UKHSA tells families to wash hands well and look out for signs of hepatitis as mystery illness spike sees cases in Europe and the US
Parents are being told to adopt good hand hygiene and be alert to the signs of hepatitis in their children as an unexplained outbreak, first detected in the UK, appears to be spreading with cases now in Europe and the US.
More than 100 instances have so far been identified in England and Scotland, which has lead to a small number of youngsters reportedly requiring liver transplants but cases - says the European Centre for Disease Prevention and Control - are now being picked up in countries including Spain, Denmark, Ireland and the Netherlands alongside a further cluster in the American state of Alabama.
Parents are being warned to look out for the signs and symptoms of the inflammatory liver condition and practice good hand and respiratory hygiene because of the so-far unexplained spike in the number of youngsters falling ill.
Itchy skin, muscle and joint pain and a lack of appetite are among the signs and symptoms associated with the condition but so far none of the common viruses known to lead to hepatitis have been detected in the young patients.
Scientists and medics say the increase in infection is not related to the Covid vaccine as none of the UK's young patients had yet been given a jab but officials have not yet ruled out coronavirus infection as a possible cause.
One of the other potential causes under investigation is that a group of viruses called adenoviruses may be leading to the illness.
Adenoviruses are a family of common viruses that usually cause a range of mild illnesses including sickness, diarrhoea and colds and while most people recover without complications and they don’t typically cause hepatitis, it is a known rare complication.
Families are being urged to remain vigilant to signs of illness in their children while adopting good hygiene and hand washing - all of which can help prevent the spread of adenoviruses - while scientists rush to identify the root cause.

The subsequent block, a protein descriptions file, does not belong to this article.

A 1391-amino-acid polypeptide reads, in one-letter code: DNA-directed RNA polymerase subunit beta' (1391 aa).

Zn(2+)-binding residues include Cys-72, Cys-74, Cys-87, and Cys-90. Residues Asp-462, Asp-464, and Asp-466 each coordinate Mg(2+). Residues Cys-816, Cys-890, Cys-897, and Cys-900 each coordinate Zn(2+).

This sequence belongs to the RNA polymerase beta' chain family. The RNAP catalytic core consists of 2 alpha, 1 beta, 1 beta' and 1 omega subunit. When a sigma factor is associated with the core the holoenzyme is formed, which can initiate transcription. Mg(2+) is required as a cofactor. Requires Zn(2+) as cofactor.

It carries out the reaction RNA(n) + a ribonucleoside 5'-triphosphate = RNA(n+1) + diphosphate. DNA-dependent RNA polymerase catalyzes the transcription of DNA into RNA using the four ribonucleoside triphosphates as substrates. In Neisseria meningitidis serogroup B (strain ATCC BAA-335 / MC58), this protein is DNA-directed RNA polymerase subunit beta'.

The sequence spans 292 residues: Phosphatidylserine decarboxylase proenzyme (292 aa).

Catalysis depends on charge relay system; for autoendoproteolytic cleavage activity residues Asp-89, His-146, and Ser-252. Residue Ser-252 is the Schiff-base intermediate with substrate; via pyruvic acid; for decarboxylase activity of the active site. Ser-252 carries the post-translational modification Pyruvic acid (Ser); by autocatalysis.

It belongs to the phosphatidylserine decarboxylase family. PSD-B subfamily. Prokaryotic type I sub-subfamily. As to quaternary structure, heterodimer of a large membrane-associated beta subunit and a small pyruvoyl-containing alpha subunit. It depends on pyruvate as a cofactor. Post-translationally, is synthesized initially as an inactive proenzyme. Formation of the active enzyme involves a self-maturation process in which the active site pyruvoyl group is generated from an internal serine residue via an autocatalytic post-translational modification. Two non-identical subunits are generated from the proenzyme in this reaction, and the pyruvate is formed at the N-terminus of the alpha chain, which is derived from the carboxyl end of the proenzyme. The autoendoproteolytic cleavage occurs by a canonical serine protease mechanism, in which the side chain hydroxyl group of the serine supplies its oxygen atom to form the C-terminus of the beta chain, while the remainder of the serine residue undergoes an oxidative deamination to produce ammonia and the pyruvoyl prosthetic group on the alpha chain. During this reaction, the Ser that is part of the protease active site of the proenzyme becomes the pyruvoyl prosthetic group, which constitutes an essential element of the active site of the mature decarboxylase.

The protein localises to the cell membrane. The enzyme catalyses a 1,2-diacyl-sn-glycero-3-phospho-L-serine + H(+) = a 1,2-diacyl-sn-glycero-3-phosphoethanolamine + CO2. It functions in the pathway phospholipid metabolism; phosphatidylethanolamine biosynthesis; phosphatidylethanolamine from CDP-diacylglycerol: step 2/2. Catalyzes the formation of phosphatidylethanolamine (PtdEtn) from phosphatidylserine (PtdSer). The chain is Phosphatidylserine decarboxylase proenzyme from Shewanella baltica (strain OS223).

Dr Meera Chand, Director of Clinical and Emerging Infections at UKHSA, said: "We are working swiftly with the NHS and public health colleagues in Scotland, Wales and Northern Ireland to investigate a wide range of possible factors which may be causing children to be admitted to hospital with liver inflammation known as hepatitis.
"One of the possible causes that we are investigating is that this is linked to adenovirus infection. However, we are thoroughly investigating other potential causes. Normal hygiene measures such as good handwashing – including supervising children – and respiratory hygiene, help to reduce the spread of many of the infections that we are investigating.
"We are also calling on parents and guardians, to be alert to the signs of hepatitis – including jaundice – and to contact a healthcare professional if they are concerned.
The signs and symptoms of hepatitis in children can include:
* dark urine
* pale, grey-coloured poo
* itchy skin
* yellowing of the eyes and skin (jaundice)
* muscle and joint pain
* a high temperature
* feeling and being sick
* feeling unusually tired all the time
* loss of appetite
* tummy pain
Parents with concerns about their children's health should contact a health professional, say those investigating.
Dr Chand added: "We are also reminding parents to be aware of the symptoms of jaundice – including skin with a yellow tinge which is most easily seen in the whites of the eyes – and to contact a healthcare professional if they have concerns."